At a time of rampant instability in the world, it’s comforting to ponder the thought of another Grammy awards telecast. Another night of pure show business: fatuous acceptance speeches, self-important performances, enough silly outfits and haircuts to outdo any installment of America’s Funniest Home Videos. A Lifetime Achievement award presentation to one of rock’s most enigmatic eccentrics, Bob Dylan, is bound to be surreal, especially since the man himself is set to appear and (as he’s done for the past few years in concerts) mangle one of his songs. The winners will occasionally be pleasant surprises (Bonnie Raitt’s left-field 1990 sweep comes to mind), but mostly they won’t — particularly in a year in which the major pop nominees are multiplatinum lite-pop favorites like Phil Collins, Mariah Carey, M.C. Hammer, and Wilson Phillips, and also revered industry war-horses like Quincy Jones.
Yet there is a shadow hanging over the Grammys and its 6,000-member governing body, the National Academy of Recording Arts & Sciences. Actually, it’s two shadows, both with braided hair and speaking in stiff German accents. Rob Pilatus and Fab Morvan, better known as Milli Vanilli, confessed last November that they hadn’t actually sung a note on their multiplatinum debut album. A week later, NARAS officials stripped them of their Best New Artist award, presented only about 10 months earlier over the clearly more talented Soul II Soul, Neneh Cherry, the Indigo Girls, and Tone-Loc.
Looking back on the incident, NARAS president Mike Greene is as philosophical as anyone could be in the face of such a gaffe. ”The fact that it happened to such a high-profile act I believe is a great thing, because we’ll all have more caution in the future,” Greene says. ”The fact that our membership awarded them a Grammy was certainly a stupid move. Personally, I didn’t feel it was the caliber of nomination which deserved to win a Grammy. They were a frivolous act, and it was one of those Grammys that I winced at.”
Judging from the often cockeyed nominations for this year’s 33rd annual Grammy show, Greene’s wincing days may not be over. Continuing the tradition according to which ”Always on My Mind” won Best Country Song in 1983 — more than a decade after it was written — this year’s songwriting nominees include Prince’s ”Nothing Compares 2 U” (first recorded by the Family in 1985, but resurrected last year by Sinéad O’Connor), ”I’ll Be Good to You” (a hit for the Brothers Johnson in 1976, but remade in 1989 by Quincy Jones), and M.C. Hammer’s ”U Can’t Touch This” (barely a song, and blatantly based, though with due credit, on Rick James’ 1981 hit ”Super Freak (Part 1)”).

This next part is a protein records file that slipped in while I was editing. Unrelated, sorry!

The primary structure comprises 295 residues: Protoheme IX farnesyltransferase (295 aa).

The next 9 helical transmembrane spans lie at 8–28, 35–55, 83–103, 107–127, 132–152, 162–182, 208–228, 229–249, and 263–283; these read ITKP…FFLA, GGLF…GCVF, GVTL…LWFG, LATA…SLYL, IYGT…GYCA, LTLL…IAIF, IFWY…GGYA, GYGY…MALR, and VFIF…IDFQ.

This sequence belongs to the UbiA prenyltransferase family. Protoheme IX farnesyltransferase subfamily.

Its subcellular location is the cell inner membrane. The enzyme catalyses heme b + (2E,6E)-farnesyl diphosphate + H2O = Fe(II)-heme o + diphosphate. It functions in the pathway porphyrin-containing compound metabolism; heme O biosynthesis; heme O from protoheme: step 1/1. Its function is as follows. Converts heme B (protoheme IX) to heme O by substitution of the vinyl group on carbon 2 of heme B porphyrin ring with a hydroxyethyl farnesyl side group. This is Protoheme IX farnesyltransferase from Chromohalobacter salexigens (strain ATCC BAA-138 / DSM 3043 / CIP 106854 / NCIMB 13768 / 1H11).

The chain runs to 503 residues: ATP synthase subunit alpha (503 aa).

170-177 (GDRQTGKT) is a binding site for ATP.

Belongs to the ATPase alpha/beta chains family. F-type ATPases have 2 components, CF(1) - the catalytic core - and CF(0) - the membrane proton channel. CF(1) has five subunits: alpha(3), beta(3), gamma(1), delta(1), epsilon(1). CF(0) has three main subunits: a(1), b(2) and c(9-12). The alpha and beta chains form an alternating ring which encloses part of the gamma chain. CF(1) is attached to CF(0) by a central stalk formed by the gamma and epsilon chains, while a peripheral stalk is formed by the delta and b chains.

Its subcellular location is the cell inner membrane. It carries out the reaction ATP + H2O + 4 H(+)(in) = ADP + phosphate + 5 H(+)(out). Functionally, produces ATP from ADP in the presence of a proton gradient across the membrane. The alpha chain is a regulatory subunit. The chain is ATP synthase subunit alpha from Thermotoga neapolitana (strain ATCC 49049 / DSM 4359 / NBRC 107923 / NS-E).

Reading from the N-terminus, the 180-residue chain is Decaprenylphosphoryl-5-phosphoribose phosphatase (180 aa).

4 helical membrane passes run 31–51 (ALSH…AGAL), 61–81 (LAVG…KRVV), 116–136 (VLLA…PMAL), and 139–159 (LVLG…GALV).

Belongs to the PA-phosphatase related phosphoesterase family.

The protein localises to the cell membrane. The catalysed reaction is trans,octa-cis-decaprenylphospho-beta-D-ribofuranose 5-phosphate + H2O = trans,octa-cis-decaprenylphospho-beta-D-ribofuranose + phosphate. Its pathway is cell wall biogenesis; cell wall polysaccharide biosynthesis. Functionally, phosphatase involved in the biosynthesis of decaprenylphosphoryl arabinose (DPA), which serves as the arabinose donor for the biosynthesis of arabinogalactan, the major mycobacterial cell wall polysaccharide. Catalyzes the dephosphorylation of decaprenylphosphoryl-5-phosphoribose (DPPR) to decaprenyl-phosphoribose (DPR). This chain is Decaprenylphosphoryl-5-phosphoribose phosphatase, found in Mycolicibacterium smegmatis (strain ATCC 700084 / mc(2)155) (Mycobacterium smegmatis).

The weirdness doesn’t stop there. Voters failed to nominate Clint Black in the country category despite his barrier-busting success on the pop charts. But they did resurrect the late Roy Orbison as a Best Pop Male Performance nominee for a live version of ”Oh Pretty Woman,” recorded in 1987 for a cable-TV special. (The album from the show, A Black and White Night Live, was released during the 1989-90 eligibility period.) The late Leonard Bernstein received six nominations, proving once again that death is not forgotten at Grammy time.
A major omission, given its command of pop charts and media attention, was Sinéad O’Connor’s I Do Not Want What I Haven’t Got as a choice for Album of the Year. But given the Irish singer’s sometimes abrasive personality and the controversy over her refusal to let ”The Star-Spangled Banner” be played at one of her concerts, O’Connor is hardly a Grammy-friendly nominee; to protest what she calls the ”false and destructive materialistic values” of the record industry, she even announced that she won’t attend the ceremony, and won’t accept an award if she wins. (Her album is one of the five nominees in NARAS’ latest overdue concession to modern musical trends — the first-ever Best Alternative Music Performance award.) The absence of O’Connor — and the likely triumphs of Mariah Carey, Wilson Phillips, and Bette Midler’s sappy ”From a Distance” — once again confirms the Grammys’ tendency to reward million-selling smiley-faced tunes over music that is distinctive, challenging, or just plain good.
None of this should come as a shock; throughout history, Grammy voters have been notoriously behind the times. There are, of course, a number of 1991 nominees who are worthy of that honor based on the actual content of their music. Among them are rockers Midnight Oil and Jane’s Addiction, rappers Queen Latifah and Digital Underground, and Tex-Mex legends the Texas Tornados. It’s unlikely many of these will win, but after 32 years of Grammy frivolity, why expect anything more? Just make some popcorn, turn on your set, and turn off your brain. Rob and Fab would want it that way. — Additional reporting by Roy Trakin in Los Angeles.